Bending is at the heart of metal fabrication. How well jobs flow through the press brake department often dictates how smoothly jobs flow through the entire shop, from raw stock to the shipping dock. Inefficiencies at the brake can ripple through the entire operation.

What causes these inefficiencies? That’s difficult to answer without first actually measuring how long it really takes to process jobs at the press brake. After all, it’s difficult to make something better on a hunch. Put another way, if you don’t measure it, you can’t improve it.

Measuring It Right

How you measure processing time at the press brake matters. It’s important to identify when a “bending job” starts and stops. A bending job really isn’t finished unless the next operation can do something with it. Moreover, a bending job doesn’t start when the operator runs the first test piece, or even when he or she calls up the program. It starts with material retrieval—that is, staging the cut blanks so the forming job can begin.

Measuring this way helps put bending in perspective. The idea is to shorten overall manufacturing time. An operation may group like jobs together to make setup easier, but can the downstream operation do something with those parts once they’re formed?

When you look at the time study, which represents a typical operation, it becomes abundantly clear: Actual production time sometimes can be less than half of the overall bending process. The rest is setup time. Shorten that setup time, and you boost the number of parts you can bend per hour. Make the bending operation flexible, and you won’t need to consider scheduling like jobs together just to save a little on setup. The goal is to manufacture the right parts so that they’re ready at the right time for the next operation. 

Figure 1 starts with “material logistics for finished parts.” This is when operators or staging personnel move the finished parts from the previous job out of the press brake area and stage them to the next step. Alternatively, this could be at the end, after “production time.” It doesn’t really matter where this time is, as long as it’s accounted for. It’s difficult for the operator to start a new job if he has a pile of formed parts near the machine; and again, unless those parts are staged and ready for the next operation, the bending process really isn’t finished.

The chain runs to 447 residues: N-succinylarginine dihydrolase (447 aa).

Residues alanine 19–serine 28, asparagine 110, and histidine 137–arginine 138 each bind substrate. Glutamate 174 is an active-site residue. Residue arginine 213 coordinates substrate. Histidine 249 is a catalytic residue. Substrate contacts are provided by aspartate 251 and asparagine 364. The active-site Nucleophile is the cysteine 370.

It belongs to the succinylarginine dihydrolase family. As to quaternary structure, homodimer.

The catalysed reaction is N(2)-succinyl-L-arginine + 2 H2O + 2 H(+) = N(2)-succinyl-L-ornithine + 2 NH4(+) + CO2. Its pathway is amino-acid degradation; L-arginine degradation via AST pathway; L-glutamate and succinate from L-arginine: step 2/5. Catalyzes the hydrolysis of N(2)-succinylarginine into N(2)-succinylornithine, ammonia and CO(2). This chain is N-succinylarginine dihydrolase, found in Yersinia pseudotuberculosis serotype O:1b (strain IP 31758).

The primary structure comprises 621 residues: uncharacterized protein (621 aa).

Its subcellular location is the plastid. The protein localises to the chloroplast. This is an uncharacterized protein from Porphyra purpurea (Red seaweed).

Time for material logistics, both of finished parts and new blanks, can be streamlined by having a material handler stage, retrieve, and deliver new blanks and finished parts. The time study in Figure 1 already assumes that material will be staged and finished parts will be delivered by a dedicated material handler. But it still requires several minutes to clear the work area of formed parts and place fresh blanks into position.

Next comes “search and load the program.” A fabricator can shorten this time with simple bar codes on move tickets or job packets. A job arrives at the station, the operator scans the bar code, and the program loads.

Note that this time study assumes a fabricator is programming its press brakes offline, showing a process simulation with the shop’s available tools in a model of the actual press brake the operator will use. Programming on the floor obviously adds setup time, and most significant, it also makes unforeseen troubles more likely. For instance, the job may be impossible to bend, perhaps because the part collides with tooling and gauging as it’s being formed, or the tooling needed to form the part isn’t available, or the blank dimensions are incorrect.